David Sidoo on football, charity work, business, and UBC’s Board of Governors
If you’re a fan of UBC football, David Sidoo is a name that you will probably come across at some point.
A native of New Westminster, BC, Sidoo is one of the founding members of the 13th Man Foundation — an organization that has provided off-field support for UBC football since 2014. In 1978, Sidoo came to UBC and played for the varsity football team where he was a record-breaking kick returner and three-time All-Star and All-Canadian defensive back. He also helped the T-Birds capture their first Vanier Cup title in 1982.
A lesson that Sidoo took away from his time as a T-Bird was the importance of helping the community, which gave him the motivation to establish the 13th Man Foundation.
“Our coaches back then instilled in us to be good community leaders and give back when you have a chance, and a lot of us that went on to become successful in business never forgot that,” said Sidoo.
“We’re giving back to UBC because UBC gave a lot to us.”
Sidoo’s belief in aiding the community goes beyond the UBC football team. Another organization that Sidoo established is Sidoo Family Givings (SFG), which he and his family founded in 2006 to support families of underprivileged and at-risk youths. While growing up, Sidoo experienced first-hand the many difficulties that such families go through.
“[My family wasn’t] wealthy at all by any stretch of imagination and I went to school sometimes without breakfast in the morning,” said Sidoo.
His inspiration to become a football player came at the age of eight, when he was in a hospital recovering from tonsil removal surgery. “It was the first time I was away from my family and I was crying so bad that I wanted to leave the hospital. My dad got me a TV in the room, so I’d scroll through the television and then I started watching NFL football,” said Sidoo.
Sidoo began playing flag football competitively after leaving the hospital and it was from there that he developed his passion for the sport. After his varsity career at UBC, Sidoo went on to play five years of professional football with the Saskatchewan Roughriders in the Canadian Football League (CFL).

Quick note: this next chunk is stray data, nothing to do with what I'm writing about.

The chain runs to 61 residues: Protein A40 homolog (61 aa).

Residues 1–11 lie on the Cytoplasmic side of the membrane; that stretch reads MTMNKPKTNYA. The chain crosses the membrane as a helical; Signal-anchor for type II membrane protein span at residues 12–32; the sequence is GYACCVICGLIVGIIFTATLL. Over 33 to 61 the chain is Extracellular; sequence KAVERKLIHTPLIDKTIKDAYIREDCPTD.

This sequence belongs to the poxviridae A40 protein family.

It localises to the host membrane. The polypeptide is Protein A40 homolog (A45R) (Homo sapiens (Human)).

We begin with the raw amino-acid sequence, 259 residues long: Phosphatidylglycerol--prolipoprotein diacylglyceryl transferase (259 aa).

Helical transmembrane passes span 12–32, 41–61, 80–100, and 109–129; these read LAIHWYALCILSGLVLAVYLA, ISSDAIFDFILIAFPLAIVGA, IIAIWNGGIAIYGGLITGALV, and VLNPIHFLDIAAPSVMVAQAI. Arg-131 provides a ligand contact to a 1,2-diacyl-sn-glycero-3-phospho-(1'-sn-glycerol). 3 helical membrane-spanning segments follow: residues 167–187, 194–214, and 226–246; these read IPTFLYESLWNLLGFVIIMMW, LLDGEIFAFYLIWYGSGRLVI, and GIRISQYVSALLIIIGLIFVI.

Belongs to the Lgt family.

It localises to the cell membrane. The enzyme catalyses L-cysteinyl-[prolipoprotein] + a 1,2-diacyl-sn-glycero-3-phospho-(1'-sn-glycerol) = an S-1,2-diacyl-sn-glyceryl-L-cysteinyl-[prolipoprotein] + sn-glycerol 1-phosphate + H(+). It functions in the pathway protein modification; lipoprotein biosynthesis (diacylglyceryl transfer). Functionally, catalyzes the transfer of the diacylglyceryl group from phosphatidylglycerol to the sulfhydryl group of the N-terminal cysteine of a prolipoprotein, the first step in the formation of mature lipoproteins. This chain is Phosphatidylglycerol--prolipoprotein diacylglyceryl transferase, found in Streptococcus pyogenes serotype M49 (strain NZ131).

He retired from football in 1988 and became a partner at Yorkton Securities before entering a career in investment banking in 1999. 17 years later, Sidoo is the president and CEO of East West Petroleum, and has previously sat on the board of other oil and gas companies.
Many concepts that Sidoo learnt from being a football player continue to be applicable to his current career in business, especially in the area of team dynamics.
“I think the skills of leadership, being a team player and going through tough times on the field - that happens in business and life all the time,” said Sidoo.
Sidoo is also a UBC Board of Governors member (BoG), which he also describes as having many of the same characteristics of a football team. “There’s some good times, there’s some bad times and there’s some tough times, but primarily, they’re a great group of people. They’re all volunteers,” said Sidoo.
Even with the many issues that the BoG came across over the past year, Sidoo said that it is all part of a “learning curve” and that the members ultimately do strive to work in the interest of the university.
From his talent as a football player to his successes in business and contributions to the local community, Sidoo has earned numerous awards and recognitions. He is an inductee in the UBC Sports Hall of Fame and the BC Football Hall of Fame. The David Sidoo Field at Thunderbird Stadium is also named after him. Sidoo’s most prestigious recognition to date is his appointment to the Order of British Columbia - the highest honour in the province.
For Sidoo, the most memorable part of the 1982 Vanier Cup Championship was “the pride [the T-Birds] had and the pride the university had.” This year, he hopes that UBC will set a new record for attendance at Homecoming with over 10,000 spectators.
“I think that pride is starting to come back to UBC now and athletics is a great way of engaging the community [and] the students at UBC,” said Sidoo.
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